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crane uprate - where would you add some metal ?

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gerry madden08/02/2021 18:59:26
212 forum posts
104 photos

I bought this small engine crane for lifting things in the workshop and garage a while back. Its rated at 200Kg and 500Kg at maximum and minimum extensions of the jib.

So far this capacity has suited my purposes very well. However one day i may need to lift something heavier so before that time comes I might undertake a little project to add a little more robustness.

I haven't done any calculations on it yet but before I do I thought I'd ask the structural stress experts here where from experience (bitter or otherwise) they might be inclined to beef it up a bit ?

My first thoughts are the rear wheels !

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Jim Nic08/02/2021 19:16:37
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358 forum posts
202 photos

Interesting first thoughts Gerry.

As someone who had an interest in lifting equipment in a previous life, my first thoughts are - Dont Do It.

If it's not man enough for the lift you want to do get a bigger crane.

Jim

JasonB08/02/2021 19:21:29
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Moderator
21632 forum posts
2493 photos
1 articles

I might look at the ram first, no point in beefing up the structure if you can't get it to lift more weight.

John ATTLEE08/02/2021 19:32:29
19 forum posts

Don't even think about it. That crane will be designed so that everything is only just strong enough for its task. Keep your crane for what it is good at. If you need to lift something heavier, hire the right equipment for the job.

John

Tony Pratt 108/02/2021 19:53:24
1757 forum posts
8 photos

The crane will have enough all round metal to do it's job but not a lot more so don't do it.

Tony

not done it yet08/02/2021 20:07:17
6438 forum posts
20 photos

You should not be getting any advice on how to lift more than its capacity. When you have a crumpled heap of scrap to deal with, and possibly injuries, would you be thanking those that gave you the advice on ‘how to do it’?

Get a tool with sufficient capacity for the job is my advice.

old mart08/02/2021 20:08:20
3411 forum posts
210 photos

I would not recommend any modifications.

We have an identical one at the museum with the Seeley brand on it, and we managed to break it. One of the volunteers was lifting something and hadn't noticed that the gib was caught up and couldn't move as expected. He continued pumping and the main arm just outboard of the end of the ram bent until it had a 30 degree bend in it. The inner black tube also started to bend. No other damage was done to it fortunately. It just folded without doing anything else any harm. If the ram had burst, we might not have been so lucky. Our crane had a reinforcing strip already on top of the red part of the arm.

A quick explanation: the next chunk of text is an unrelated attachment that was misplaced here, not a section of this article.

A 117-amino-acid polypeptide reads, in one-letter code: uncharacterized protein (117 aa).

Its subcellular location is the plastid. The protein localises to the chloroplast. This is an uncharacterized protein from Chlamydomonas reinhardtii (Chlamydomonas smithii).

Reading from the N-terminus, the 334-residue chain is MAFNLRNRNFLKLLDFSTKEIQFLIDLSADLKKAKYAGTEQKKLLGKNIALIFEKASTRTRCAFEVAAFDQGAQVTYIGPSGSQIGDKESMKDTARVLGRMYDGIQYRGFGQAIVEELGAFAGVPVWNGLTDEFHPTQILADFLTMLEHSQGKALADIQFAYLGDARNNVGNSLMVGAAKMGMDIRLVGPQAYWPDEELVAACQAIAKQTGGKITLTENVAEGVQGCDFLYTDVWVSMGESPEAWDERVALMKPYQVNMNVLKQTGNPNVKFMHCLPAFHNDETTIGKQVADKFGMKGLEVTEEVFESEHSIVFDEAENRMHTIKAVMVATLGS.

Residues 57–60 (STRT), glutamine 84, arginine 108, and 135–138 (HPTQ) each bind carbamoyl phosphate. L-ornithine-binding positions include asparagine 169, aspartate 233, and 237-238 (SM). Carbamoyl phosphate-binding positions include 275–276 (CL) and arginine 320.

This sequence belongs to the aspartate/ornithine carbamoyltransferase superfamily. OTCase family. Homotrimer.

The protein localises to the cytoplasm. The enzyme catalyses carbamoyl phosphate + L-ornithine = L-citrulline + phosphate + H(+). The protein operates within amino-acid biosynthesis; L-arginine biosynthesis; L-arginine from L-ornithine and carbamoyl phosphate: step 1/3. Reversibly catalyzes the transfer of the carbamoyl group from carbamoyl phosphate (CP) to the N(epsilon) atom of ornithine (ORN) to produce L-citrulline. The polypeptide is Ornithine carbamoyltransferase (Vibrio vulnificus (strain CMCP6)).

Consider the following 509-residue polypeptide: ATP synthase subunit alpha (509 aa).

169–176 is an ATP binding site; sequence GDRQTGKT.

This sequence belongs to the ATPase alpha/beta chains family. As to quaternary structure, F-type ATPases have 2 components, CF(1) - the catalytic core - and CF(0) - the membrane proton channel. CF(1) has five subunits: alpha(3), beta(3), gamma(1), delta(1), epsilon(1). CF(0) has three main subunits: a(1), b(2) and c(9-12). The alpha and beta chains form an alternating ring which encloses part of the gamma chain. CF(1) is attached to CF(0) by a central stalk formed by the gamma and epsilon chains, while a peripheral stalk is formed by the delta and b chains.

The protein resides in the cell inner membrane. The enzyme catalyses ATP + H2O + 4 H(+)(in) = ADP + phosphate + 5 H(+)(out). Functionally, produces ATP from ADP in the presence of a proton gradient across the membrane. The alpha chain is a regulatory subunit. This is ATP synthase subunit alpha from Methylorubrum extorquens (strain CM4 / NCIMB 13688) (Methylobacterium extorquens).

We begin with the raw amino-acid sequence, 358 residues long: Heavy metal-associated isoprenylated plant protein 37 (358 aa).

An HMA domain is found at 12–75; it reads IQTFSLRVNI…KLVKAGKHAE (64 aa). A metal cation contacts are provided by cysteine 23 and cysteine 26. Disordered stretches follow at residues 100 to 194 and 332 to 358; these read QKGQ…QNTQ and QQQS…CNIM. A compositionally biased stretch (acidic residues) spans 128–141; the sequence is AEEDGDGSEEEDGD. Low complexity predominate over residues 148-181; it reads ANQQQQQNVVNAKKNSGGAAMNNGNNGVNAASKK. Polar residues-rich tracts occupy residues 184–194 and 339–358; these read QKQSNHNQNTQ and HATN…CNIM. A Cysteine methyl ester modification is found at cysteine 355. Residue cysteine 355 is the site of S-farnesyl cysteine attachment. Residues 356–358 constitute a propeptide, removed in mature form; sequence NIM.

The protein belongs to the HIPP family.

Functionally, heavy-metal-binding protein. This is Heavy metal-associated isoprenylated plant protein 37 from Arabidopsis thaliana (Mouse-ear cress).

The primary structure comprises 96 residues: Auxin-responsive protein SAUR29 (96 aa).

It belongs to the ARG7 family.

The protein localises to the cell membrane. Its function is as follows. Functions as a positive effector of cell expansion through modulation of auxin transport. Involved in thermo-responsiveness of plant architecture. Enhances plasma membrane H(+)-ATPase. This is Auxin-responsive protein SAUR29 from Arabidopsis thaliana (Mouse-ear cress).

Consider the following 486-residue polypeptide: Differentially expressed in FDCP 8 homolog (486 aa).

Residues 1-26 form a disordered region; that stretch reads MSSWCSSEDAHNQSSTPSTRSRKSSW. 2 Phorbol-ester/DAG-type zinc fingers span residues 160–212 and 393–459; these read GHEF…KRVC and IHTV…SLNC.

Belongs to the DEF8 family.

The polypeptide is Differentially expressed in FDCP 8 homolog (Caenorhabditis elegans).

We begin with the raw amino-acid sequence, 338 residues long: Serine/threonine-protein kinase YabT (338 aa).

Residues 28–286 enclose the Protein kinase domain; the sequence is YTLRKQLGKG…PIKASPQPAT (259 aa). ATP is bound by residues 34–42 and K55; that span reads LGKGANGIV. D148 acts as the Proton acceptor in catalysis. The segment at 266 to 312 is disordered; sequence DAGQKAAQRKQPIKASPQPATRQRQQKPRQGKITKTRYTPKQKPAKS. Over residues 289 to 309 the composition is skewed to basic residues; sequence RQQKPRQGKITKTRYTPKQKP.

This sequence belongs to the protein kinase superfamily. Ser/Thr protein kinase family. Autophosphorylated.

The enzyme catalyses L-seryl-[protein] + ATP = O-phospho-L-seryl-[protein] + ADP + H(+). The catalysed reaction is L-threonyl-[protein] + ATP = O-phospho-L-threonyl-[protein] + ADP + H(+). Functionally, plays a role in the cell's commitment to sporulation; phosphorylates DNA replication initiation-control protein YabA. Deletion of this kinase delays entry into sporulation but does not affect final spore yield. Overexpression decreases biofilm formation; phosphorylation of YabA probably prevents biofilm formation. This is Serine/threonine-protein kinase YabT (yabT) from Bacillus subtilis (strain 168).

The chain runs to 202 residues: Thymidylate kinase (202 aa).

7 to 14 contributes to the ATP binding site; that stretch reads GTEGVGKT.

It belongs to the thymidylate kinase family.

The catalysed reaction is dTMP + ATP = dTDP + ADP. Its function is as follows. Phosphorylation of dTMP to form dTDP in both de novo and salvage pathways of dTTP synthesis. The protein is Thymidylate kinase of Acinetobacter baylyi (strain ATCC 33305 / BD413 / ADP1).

Spares from Seeley were easy to obtain and not expensive. We are more careful with it now. The bits are in my metal stock and have donated some offcuts from time to time.

Bazyle08/02/2021 20:45:32
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6081 forum posts
221 photos

The advantage of the bigger 1 ton crane is it has folding legs so ends up being more convenient to store which is how it spends most of its life. I am looking to use it in its folded form as the basis of a lifting sack truck.

old mart08/02/2021 21:16:39
3411 forum posts
210 photos

Now you mention folding, Bazyle, our museum one folds and the gib can point straight down to take up less space.

Derek Lane08/02/2021 21:40:23
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568 forum posts
112 photos

As already said leave alone all the materials in a crane like this are tested above the stated weight and then given the best lift capacity as stated on the crane. A little like a boiler tested above safe pressure so I am sure you would not run it at what the test pressure used.

I have seen a few machines that were used over and above their safe working labels many fortunately did not incur any injuries. I use to work as an tool mechanic ranging from simple drill up to diggers so you can imagine what people do with machines.

Stay safe and keep it as is and hire a heavy lift crane if needed for the odd job

Martin Kyte08/02/2021 21:58:58
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2608 forum posts
45 photos

Take it outside. add increasing weight to the hook. Reinforce anything that bends, breaks or buckles.

During the second world war they did the opposite with aircraft so I'm told. Any aircraft that came back severely shot up they analysed and reinforced all the bits that were intact on the basis that the bits that were destroyed were not so important. I'm sure they were a little more scientific about it but that was the gist.

Seriously if you are really going to exceed the design spec by modification you should at least do a failure test afterwards so you have some idea of the capacity.

regards Martin

Alan Waddington 208/02/2021 22:11:09
523 forum posts
87 photos

Am always a bit suspicious of engine cranes, a lot claim to be capable of lifting 2 tonnes......yeah right.

I bought a commercial vehicle one for peanuts, no one wanted it because it was stupidly huge. Rating fully closed 2800kg, and fully extended 800kg. The thing is seriously beefy
Donated it to a pal who cut it up and attached it to the back of his tractor. To give a sense of scale the mill in the pic has a 56” bed, and the tractor is approaching 6 tonne

Advice to the OP would be don’t bother, if you need something heavier duty, just buy one,no point compromising safety.